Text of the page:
December 25, 2009….Merry Christmas everyone.

What a beautiful two days of winter scenery….especially if you have planted some conifer trees on your grounds so they can mix with their  brethren naked this time of the year.  But there comes  a point where, like sugar, too much of something gets sickening or at least tiresome.

Thirty plus inches of snow is quite beyond that point.

I have just come into the house from my grounds where for the past hour and a half I have been gently pushing this or that branch, losing my balance sliding down slopes, or have been dumped on by an  unexpected avalanche of white tonnage dislodged from some place up above me.

And it is still snowing.

The setting has always excited me.  Even when I thought I would die shoveling the stuff for twenty five cents a job when I was twelve.  I hated the shoveling then, but I just loved “being there”……..outside…best of all in a good snow storm, a blizzard…or  least when it is snowing as it is now as I look out my window.

It is the lure…drawing me as it has always,  to join again, all the flakes out there.

What about the plants trying to stand up amid  all this turmoil?  What should the home owner be doing?  What was I, a professional landscape gardener doing out there in the tundra wrestling with nature and nature’s plants?

Being there, as I explained, and keeping busy so I can stay “being there”….outdoors in the snow storm.

Do I accomplish any good by this keeping busy removing snow from my evergreens?  Well, sometimes yes.  Winter ice is very damaging to a wide number of trees and shrubs, expecially the conifers.  Often the damage isn’t noticed until a year or two after the storm when entire branches may die suddenly from cracked or broken trunks or stems which went unnoticed.  Some upright conifers simply break in half from being bent over by snow and ice.

To this point in the present storm, the snow has been less wet than others.  But,  what is  forecasted for this evening….sleet and some rain is cause for worry.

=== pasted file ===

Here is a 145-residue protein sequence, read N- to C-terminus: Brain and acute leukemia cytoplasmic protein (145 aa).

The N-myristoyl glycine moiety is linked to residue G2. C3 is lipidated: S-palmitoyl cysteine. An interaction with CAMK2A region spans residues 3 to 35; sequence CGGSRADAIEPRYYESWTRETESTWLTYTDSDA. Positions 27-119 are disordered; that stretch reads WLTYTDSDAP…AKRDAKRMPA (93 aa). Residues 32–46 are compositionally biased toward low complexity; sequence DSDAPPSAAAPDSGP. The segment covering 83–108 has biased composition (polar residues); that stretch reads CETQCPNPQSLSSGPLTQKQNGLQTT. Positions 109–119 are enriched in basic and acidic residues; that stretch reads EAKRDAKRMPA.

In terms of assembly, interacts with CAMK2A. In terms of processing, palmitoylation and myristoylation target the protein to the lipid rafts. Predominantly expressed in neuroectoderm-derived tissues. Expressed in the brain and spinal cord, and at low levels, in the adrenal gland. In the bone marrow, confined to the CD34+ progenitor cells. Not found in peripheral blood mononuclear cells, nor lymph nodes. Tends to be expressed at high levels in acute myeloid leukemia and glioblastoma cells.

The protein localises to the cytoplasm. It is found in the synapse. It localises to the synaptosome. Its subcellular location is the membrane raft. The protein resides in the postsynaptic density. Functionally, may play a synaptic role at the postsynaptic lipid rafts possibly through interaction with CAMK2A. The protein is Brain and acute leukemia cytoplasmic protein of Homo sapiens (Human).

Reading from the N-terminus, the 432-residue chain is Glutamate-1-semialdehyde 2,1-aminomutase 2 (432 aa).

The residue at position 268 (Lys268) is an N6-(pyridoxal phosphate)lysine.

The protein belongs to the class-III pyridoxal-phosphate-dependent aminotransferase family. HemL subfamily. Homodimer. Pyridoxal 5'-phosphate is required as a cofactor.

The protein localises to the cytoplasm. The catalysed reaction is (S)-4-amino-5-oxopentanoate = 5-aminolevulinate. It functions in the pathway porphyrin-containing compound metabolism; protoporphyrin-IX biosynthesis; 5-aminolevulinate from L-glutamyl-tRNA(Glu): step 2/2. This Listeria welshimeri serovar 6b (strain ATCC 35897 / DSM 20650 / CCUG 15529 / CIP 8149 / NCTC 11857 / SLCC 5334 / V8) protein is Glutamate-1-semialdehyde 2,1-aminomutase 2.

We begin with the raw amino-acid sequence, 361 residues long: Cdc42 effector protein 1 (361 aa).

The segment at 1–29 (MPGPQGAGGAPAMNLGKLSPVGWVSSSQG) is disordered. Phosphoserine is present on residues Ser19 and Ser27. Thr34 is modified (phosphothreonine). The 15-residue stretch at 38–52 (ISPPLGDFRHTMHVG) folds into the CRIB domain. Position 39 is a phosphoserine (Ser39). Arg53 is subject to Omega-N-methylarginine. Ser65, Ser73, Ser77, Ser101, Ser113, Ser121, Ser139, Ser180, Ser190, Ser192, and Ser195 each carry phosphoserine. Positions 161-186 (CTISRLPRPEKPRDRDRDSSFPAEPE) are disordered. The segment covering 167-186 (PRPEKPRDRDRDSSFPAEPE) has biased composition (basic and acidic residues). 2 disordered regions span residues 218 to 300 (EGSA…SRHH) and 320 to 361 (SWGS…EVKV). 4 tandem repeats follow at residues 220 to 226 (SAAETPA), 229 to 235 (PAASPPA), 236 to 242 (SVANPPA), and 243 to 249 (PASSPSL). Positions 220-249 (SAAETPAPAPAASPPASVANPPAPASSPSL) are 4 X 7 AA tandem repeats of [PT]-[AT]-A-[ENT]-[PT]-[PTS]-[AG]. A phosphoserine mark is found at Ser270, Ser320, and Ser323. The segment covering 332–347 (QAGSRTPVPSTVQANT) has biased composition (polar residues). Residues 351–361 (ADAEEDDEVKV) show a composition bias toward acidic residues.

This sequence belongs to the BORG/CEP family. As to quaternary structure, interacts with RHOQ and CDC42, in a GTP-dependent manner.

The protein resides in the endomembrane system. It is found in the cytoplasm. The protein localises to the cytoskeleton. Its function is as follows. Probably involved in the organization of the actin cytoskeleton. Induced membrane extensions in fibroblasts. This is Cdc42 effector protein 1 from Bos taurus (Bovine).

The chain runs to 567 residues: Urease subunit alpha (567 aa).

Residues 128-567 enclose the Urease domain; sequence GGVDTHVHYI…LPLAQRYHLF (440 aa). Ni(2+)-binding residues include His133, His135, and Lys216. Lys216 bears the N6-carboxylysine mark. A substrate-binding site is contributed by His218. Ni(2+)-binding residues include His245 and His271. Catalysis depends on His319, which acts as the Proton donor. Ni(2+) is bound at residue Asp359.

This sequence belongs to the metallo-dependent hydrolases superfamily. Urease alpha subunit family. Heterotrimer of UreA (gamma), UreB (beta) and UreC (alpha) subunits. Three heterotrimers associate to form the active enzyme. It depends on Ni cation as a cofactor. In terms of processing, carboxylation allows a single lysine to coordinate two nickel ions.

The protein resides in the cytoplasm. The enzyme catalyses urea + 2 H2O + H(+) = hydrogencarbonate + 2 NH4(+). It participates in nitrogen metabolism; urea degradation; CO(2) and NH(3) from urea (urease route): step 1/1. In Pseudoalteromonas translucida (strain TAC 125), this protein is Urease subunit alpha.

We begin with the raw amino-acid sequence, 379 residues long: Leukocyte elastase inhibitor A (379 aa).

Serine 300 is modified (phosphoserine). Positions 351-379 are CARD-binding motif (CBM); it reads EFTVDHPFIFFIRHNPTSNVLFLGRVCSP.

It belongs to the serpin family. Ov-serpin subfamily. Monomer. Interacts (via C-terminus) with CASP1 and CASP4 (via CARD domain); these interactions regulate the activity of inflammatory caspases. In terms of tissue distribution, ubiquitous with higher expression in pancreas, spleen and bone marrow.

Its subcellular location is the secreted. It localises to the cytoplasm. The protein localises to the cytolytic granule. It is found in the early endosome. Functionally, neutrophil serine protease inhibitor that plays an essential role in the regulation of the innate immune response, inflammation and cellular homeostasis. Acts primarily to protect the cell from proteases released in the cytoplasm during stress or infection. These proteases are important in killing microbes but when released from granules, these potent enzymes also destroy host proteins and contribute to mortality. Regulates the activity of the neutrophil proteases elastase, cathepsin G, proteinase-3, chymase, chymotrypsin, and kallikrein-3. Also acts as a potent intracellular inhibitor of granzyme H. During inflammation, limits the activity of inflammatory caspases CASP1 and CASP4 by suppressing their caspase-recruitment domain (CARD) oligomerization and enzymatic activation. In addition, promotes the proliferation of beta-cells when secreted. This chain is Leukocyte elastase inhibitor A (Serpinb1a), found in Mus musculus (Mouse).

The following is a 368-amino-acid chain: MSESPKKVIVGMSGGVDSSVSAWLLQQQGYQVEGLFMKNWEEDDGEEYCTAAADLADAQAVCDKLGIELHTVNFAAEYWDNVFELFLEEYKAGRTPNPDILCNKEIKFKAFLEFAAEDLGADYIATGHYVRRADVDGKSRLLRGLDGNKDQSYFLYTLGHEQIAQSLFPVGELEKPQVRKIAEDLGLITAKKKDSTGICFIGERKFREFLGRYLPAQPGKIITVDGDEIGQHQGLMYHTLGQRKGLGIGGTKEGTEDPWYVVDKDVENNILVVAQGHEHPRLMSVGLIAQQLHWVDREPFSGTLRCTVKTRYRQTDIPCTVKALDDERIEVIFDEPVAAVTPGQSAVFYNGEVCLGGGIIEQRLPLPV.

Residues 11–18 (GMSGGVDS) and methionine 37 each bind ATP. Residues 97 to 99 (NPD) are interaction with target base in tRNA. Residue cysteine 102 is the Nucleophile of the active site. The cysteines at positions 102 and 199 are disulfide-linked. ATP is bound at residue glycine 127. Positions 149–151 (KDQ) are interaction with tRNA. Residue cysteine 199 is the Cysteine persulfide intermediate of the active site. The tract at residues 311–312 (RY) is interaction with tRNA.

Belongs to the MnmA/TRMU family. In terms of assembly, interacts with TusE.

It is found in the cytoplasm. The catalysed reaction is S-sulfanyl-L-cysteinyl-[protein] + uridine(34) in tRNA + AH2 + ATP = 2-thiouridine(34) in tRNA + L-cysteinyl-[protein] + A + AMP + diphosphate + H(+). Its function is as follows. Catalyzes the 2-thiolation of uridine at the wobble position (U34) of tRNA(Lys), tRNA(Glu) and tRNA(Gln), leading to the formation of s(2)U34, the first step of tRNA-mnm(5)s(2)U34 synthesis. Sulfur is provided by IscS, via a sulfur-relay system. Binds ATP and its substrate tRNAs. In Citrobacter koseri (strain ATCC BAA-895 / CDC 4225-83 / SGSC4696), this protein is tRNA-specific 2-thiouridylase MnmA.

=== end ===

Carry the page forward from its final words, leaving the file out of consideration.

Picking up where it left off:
Added to the great mounds of snow now tolerated by your favorite trees and shrubs from the beautiful snowfall of the past twenty four hours,  the weight of  ice and freezing rain, particularly with wind, might be crushing.

What should one do?

First, learn to enjoy being there. out doors in a beautfully arranged setting during snowfall.   Bring an indoor sweeping broom with you….one with rather soft bristles.  Begin to rustle very gently the branches of your arborvitaes, junipers, hemlock and such where the foliage is at the outside of the tree or shrub.  Carefully, from below or to the side,  rock the main branches which hold  the larger masses of snow on their foliage.  Enjoy watching the blobs of snow drop to the ground as the branches regain their stature.  Warming….you might have to dodge some.

Do not put pressure at any point of the  branch near the middle of the arc of the  bending  branch between the trunk and the mass of weight caused by the snow covered foliage, as you may easily snap and break the branch outright with your broom.

Unless there is an ice storm expected you may want to do nothing more than walk along your garden path enjoying all of the seasonal embience of walking in the snow.

If ice is on its way, get your gentle broom and do as I have recommended above.  Ice storms and their relatives can be unbelievably disastrous to woody plants.

Of course, if you have grounds, no matter big or small, and those grounds display little or no beauty in winter or any other time of the year, do call us  at Masterpiece Landscaping, Ltd:       952 933 5777                Or the guys directly at:

Chris      612 919 5302

Mike       612 919 0418

Josh P.   612 919 0419                                                and Merry Christmas

Josh J.    612 919 2101